As soon as we knew I was pregnant, we told our son Sol and involved him in the pregnancy and the midwife appointments. He recently accompanied us to our 20 week scan.
After the radiographer had done all the important measurements and observations, she got to the least important part – finding the vulva or the penis. As she was looking for that part of our baby’s body she said to me “Ouhhh, you’ll soon know if you’ll have to be buying a pink tutu!”
(I am sure my husband smothered a laugh at this point. I decided to refrain from launching into a tirade about gender stereotyping and the findings of various neurological studies on gender.)
As it turns out, we spotted a vulva. And I realised that, at 20 weeks gestation this wee girl had already experienced her first gender stereotyping.
It isn’t that pink tutus violently offend me, it’s that there was an assumption that if my baby had a vulva, then pink tutus would be the most important thing I would be thinking about, and that her vulva would automatically predispose her to an uncontrollable urge to wear pink tutus.
Who knows, perhaps our daughter will be an absolute ballet fanatic, in which case I am sure our house will be loaded with tutus of all description. Or she could be a soccer player, a hip-hop dancer, a chess-club-member, a gymnast, a swimmer... - in which case we may have no pink tutus at all. Or maybe she’ll have stages of being all of the above, and our already cluttered home will have a collection of all sorts of outfits in all sorts of colours.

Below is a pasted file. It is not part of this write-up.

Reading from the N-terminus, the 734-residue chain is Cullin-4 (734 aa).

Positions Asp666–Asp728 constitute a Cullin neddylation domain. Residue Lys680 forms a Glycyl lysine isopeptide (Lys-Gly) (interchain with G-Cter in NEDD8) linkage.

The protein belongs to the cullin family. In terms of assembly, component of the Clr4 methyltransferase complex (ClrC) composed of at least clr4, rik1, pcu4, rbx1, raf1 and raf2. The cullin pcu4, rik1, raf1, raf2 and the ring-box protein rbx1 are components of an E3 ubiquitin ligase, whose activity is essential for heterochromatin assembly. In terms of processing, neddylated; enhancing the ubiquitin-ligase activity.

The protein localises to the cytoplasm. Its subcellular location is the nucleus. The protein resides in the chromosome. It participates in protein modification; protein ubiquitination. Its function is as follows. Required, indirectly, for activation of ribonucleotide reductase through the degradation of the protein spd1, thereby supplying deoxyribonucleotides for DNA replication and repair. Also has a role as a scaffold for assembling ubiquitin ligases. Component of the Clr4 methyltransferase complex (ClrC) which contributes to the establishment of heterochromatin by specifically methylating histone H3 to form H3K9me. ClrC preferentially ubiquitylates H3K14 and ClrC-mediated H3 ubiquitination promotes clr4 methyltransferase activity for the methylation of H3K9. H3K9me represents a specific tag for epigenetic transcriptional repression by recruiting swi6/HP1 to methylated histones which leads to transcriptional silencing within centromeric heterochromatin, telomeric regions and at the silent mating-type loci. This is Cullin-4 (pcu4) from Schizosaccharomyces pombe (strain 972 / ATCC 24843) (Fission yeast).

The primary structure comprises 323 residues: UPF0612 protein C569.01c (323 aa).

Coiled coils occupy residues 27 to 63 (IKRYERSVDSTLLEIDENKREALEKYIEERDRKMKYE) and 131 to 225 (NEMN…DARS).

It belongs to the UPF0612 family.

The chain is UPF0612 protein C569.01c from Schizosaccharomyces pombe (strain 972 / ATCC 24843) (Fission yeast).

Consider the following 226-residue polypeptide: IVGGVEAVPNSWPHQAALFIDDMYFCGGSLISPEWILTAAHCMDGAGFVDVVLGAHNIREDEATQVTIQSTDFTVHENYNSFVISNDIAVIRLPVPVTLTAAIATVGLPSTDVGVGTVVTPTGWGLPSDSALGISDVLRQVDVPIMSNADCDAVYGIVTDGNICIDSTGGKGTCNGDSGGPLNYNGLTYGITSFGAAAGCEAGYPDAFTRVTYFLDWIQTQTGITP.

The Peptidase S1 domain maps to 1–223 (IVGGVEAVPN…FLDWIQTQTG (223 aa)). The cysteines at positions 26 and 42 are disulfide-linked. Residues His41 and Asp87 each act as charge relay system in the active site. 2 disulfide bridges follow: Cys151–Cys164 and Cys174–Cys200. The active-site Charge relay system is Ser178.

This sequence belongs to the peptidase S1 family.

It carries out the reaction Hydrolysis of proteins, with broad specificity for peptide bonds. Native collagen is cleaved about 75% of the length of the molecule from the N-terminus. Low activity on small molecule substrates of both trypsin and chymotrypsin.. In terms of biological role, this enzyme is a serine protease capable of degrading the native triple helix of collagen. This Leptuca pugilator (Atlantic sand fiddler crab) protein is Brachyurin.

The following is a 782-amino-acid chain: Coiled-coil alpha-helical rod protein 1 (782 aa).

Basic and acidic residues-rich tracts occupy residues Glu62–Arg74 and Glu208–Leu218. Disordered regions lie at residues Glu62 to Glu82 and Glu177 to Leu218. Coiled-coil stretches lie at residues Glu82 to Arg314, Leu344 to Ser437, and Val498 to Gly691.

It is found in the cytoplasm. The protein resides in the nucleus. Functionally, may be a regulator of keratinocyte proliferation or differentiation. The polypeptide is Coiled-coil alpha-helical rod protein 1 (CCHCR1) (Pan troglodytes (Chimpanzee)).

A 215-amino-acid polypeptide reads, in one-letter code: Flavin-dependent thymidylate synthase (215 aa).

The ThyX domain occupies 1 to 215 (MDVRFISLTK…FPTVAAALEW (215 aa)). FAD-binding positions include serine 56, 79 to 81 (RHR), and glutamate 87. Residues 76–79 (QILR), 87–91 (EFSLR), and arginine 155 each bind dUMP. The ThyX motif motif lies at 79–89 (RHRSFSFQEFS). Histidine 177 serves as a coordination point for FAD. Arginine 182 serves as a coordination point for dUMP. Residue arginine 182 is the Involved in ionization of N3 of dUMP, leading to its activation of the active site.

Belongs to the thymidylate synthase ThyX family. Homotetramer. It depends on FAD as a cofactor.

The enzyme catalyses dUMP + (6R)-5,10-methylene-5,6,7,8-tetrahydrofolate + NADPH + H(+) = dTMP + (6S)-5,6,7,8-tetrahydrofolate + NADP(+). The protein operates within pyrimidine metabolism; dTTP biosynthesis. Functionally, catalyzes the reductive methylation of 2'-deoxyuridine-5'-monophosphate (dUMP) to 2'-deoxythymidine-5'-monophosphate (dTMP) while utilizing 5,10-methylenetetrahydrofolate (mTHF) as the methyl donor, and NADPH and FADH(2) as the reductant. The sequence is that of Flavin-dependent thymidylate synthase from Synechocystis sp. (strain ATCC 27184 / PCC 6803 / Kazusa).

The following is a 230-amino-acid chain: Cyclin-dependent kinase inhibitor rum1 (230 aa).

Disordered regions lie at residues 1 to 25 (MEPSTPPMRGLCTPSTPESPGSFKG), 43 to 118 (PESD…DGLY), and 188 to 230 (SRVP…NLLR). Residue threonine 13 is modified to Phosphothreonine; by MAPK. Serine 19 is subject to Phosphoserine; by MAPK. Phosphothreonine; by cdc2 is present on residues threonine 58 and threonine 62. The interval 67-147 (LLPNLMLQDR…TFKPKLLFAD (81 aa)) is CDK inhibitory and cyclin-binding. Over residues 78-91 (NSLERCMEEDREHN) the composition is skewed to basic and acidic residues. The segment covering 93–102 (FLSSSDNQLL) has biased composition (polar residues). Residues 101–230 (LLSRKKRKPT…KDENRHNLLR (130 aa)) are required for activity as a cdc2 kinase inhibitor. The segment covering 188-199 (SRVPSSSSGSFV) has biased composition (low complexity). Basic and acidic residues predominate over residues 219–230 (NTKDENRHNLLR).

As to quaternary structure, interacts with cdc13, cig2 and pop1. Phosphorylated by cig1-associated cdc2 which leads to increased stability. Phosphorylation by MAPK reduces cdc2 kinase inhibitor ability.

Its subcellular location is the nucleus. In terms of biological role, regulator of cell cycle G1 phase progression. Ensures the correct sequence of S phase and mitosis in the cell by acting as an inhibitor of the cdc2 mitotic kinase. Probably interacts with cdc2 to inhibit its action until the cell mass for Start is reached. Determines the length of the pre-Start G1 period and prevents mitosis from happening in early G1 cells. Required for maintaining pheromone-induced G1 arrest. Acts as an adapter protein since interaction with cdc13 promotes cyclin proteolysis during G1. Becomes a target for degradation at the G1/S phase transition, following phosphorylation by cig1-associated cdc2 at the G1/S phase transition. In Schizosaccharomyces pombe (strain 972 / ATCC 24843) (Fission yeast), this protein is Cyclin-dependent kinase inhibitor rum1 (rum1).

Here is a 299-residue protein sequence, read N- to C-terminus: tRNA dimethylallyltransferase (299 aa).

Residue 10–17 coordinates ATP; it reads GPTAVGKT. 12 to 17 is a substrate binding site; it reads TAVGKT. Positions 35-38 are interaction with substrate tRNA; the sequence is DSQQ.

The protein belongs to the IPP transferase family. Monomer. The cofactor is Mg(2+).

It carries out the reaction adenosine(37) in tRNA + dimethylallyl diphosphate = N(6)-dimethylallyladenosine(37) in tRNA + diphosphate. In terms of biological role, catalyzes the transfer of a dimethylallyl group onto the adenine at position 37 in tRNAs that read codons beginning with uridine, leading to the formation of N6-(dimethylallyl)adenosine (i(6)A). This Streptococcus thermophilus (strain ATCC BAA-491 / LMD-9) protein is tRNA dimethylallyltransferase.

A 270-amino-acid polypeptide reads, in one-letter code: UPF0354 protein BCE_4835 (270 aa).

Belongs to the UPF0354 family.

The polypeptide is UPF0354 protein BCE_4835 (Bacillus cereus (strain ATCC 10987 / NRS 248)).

The only thing I do know is that I will be doing everything in my Mama-Bear power to shelter our daughter from all the gender-limiting stereotypes all too persuasive in our culture. And I am grateful to the amazing people who campaign so hard on these issues - Enlighten Education, Pigtail Pals Ballcap Buddies, 7Wonderlicious and so many more.
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Rachel is a writer and educator whose fields of interest include sexuality education, gender, feminism and youth development.